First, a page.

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              Quantitative assessment of liver fat with magnetic resonance imaging and spectroscopy.

              Hepatic steatosis is characterized by abnormal and excessive accumulation of lipids within hepatocytes. It is an important feature of diffuse liver disease, and the histological hallmark of nonalcoholic fatty liver disease (NAFLD). Other conditions associated with steatosis include alcoholic liver disease, viral hepatitis, human immunodeficiency virus (HIV) and genetic lipodystrophies, cystic fibrosis liver disease, and hepatotoxicity from various therapeutic agents. Liver biopsy, the current clinical gold standard for assessment of liver fat, is invasive and has sampling errors, and is not optimal for screening, monitoring, clinical decision-making, or well suited for many types of research studies. Noninvasive methods that accurately and objectively quantify liver fat are needed. Ultrasound (US) and computed tomography (CT) can be used to assess liver fat but have limited accuracy as well as other limitations. Magnetic resonance (MR) techniques can decompose the liver signal into its fat and water signal components and therefore assess liver fat more directly than CT or US. Most MR techniques measure the signal fat-fraction (the fraction of the liver MR signal attributable to liver fat), which may be confounded by numerous technical and biological factors and may not reliably reflect fat content. By addressing the factors that confound the signal fat-fraction, advanced MR techniques measure the proton density fat-fraction (the fraction of the liver proton density attributable to liver fat), which is a fundamental tissue property and a direct measure of liver fat content. These advanced techniques show promise for accurate fat quantification and are likely to be commercially available soon. Copyright © 2011 Wiley-Liss, Inc.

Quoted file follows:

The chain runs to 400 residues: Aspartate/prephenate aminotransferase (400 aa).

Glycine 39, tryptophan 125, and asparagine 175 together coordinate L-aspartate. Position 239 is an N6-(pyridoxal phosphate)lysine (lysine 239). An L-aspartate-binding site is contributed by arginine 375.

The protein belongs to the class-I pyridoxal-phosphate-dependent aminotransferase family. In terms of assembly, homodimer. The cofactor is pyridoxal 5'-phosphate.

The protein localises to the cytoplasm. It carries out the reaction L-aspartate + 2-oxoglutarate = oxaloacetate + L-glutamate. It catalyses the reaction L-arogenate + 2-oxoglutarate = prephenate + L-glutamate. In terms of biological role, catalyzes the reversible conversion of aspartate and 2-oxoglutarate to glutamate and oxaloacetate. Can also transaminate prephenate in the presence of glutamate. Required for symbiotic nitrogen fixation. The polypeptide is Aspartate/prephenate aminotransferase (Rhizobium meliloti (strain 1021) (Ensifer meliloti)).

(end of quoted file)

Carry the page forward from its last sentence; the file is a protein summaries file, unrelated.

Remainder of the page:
Author and article information

                Role: Editor
                PLoS One
                PLoS ONE
                PLoS ONE
                Public Library of Science (San Francisco, USA )
                13 October 2014
                : 9
                : 10
                Laboratory of Molecular Imaging, Singapore Bioimaging Consortium, Agency for Science, Technology, and Research, Singapore, Singapore
                Stanford University School of Medicine, United States of America
                Author notes

                Competing Interests: The authors have declared that no competing interests exist.

                Conceived and designed the experiments: BPK VG SSV. Performed the experiments: BPK VG SSL. Analyzed the data: BPK VG. Contributed reagents/materials/analysis tools: SSV. Wrote the paper: BPK VG SSV.


                This is an open-access article distributed under the terms of the Creative Commons Attribution License, which permits unrestricted use, distribution, and reproduction in any medium, provided the original author and source are credited.

                Pages: 9
                This research was supported by the intramural funding from Singapore Bioimaging Consortium, A*STAR, Singapore. The funders had no role in study design, data collection and analysis, decision to publish, or preparation of the manuscript.
                Research Article
                Biology and Life Sciences
                Engineering and Technology
                Signal Processing
                Image Processing
                Medicine and Health Sciences
                Diagnostic Medicine
                Diagnostic Radiology
                Magnetic Resonance Imaging
                Metabolic Disorders
                Diabetes Mellitus
                Type 2 Diabetes
                Diet and Type 2 Diabetes
                Custom metadata
                The authors confirm that all data underlying the findings are fully available without restriction. All the data are included in the manuscript. Any request for other information or segmentation programs please contact S. Sendhil Velan Head, MRS and Metabolic Imaging Group Singapore Bioimaging Consortium sendhil_velan@